Here are some more of the fiercely held arguments for dumping the tests: Test scores don’t reflect the character-forging aspects of life as a poor teenager; the tests force students from underfunded schools to compete against “affluent whites” who can afford expensive test prep; high-school GPA is a much better predictor of students’ ability to succeed in a UC program anyway.
These are not facts. They are assumptions, all of them flawed or flat-out incorrect.
First, poor students were not pitted against rich students. One of the ways the UC system found to work around the state’s ban on affirmative action was to evaluate test scores “in local context.” You didn’t need to be a top test taker in California to be UC-eligible. You just needed to be a top test taker within your own school. Moreover, UC admissions adopted a system of “holistic review” to take into account the hardships that applicants faced, allowing students to express themselves in essays that are read by an army of readers.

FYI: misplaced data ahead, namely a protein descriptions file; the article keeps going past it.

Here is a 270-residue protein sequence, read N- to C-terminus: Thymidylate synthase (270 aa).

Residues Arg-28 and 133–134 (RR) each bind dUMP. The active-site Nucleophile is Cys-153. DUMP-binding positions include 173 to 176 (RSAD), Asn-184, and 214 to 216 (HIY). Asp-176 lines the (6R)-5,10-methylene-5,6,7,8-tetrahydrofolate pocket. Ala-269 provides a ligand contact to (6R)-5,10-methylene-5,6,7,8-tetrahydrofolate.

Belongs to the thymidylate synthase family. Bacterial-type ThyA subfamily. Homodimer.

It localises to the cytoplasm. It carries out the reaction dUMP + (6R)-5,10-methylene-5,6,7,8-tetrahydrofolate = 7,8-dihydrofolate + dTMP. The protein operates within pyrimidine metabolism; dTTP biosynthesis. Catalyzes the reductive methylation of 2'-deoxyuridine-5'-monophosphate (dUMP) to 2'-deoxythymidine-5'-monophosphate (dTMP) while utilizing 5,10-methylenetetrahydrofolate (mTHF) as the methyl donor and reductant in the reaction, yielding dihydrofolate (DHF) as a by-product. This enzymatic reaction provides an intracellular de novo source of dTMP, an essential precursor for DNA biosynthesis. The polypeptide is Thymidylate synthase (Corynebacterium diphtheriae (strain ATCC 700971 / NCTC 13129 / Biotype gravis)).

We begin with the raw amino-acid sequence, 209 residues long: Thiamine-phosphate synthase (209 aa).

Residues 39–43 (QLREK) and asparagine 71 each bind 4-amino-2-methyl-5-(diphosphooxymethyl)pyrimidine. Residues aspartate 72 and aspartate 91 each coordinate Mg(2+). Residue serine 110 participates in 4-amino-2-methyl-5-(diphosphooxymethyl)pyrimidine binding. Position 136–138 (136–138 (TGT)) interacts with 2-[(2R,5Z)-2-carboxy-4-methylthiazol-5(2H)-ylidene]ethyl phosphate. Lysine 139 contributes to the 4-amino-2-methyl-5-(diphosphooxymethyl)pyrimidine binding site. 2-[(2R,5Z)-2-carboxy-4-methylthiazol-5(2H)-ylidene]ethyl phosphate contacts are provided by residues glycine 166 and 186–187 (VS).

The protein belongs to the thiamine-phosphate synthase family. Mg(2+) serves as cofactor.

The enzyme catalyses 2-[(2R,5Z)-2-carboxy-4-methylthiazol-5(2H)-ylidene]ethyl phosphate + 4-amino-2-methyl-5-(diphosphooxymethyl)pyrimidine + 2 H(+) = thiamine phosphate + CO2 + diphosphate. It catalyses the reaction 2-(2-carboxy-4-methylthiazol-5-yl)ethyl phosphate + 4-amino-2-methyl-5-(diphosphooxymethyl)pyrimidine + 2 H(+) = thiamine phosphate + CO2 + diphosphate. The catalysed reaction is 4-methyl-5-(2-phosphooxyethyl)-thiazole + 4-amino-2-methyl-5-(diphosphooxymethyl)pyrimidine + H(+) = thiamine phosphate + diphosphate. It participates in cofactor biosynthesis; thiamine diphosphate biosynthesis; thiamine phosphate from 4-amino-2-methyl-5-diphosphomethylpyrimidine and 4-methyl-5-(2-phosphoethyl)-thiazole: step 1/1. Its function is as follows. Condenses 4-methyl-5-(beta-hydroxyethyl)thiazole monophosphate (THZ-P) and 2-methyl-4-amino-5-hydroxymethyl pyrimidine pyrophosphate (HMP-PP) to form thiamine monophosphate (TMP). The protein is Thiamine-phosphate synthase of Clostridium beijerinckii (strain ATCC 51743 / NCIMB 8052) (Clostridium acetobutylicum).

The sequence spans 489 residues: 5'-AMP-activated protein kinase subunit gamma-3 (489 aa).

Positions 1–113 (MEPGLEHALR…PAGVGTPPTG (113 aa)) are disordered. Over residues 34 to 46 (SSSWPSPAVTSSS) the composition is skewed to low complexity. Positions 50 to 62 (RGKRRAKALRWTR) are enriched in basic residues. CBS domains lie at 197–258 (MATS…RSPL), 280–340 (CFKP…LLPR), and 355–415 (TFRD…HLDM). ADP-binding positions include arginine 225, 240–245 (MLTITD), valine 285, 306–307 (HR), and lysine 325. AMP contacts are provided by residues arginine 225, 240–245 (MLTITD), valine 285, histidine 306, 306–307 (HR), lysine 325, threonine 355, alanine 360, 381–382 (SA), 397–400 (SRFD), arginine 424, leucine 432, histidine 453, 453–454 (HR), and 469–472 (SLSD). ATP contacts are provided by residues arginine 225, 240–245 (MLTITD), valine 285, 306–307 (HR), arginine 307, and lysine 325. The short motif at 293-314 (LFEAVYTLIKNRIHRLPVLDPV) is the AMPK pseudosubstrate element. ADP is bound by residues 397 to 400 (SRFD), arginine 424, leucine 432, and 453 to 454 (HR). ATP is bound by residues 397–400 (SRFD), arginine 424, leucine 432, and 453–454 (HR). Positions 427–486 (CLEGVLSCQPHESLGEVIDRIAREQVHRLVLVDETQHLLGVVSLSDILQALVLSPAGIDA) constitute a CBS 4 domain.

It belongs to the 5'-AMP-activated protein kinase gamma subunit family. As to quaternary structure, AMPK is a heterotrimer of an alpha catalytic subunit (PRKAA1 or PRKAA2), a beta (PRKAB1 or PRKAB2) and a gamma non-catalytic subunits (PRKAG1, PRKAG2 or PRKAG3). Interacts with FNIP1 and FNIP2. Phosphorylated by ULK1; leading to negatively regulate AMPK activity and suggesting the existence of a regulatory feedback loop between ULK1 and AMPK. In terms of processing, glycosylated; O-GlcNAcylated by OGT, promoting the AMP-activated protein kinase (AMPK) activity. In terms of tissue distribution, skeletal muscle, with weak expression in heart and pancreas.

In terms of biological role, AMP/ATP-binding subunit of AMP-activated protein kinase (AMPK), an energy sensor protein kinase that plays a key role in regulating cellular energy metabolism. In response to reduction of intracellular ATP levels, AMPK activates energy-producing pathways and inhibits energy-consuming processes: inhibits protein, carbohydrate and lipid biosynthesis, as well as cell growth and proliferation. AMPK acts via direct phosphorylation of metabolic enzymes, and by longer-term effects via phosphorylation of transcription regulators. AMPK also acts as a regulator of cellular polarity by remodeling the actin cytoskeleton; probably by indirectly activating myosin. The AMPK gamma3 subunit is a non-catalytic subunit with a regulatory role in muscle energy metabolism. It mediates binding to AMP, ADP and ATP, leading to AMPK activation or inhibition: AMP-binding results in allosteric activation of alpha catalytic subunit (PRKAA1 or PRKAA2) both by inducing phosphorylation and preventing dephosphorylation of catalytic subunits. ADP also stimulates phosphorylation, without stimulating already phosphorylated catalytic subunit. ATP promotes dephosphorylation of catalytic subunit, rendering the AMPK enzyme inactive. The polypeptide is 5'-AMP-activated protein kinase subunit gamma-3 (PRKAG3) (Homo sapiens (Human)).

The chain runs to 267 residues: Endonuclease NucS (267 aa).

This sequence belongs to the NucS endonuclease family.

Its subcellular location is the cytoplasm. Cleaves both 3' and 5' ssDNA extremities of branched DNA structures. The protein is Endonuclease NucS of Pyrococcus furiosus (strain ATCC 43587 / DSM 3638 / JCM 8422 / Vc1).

Second, while high-school GPA has been found to be more predictive of success at college than standardized test scores at some schools, the exact opposite turns out to be true for students at UC schools. There, standardized test scores say more about which applicants are likely to earn a degree and to do it in less than eight years; they also correlate strongly with students’ GPA at the university.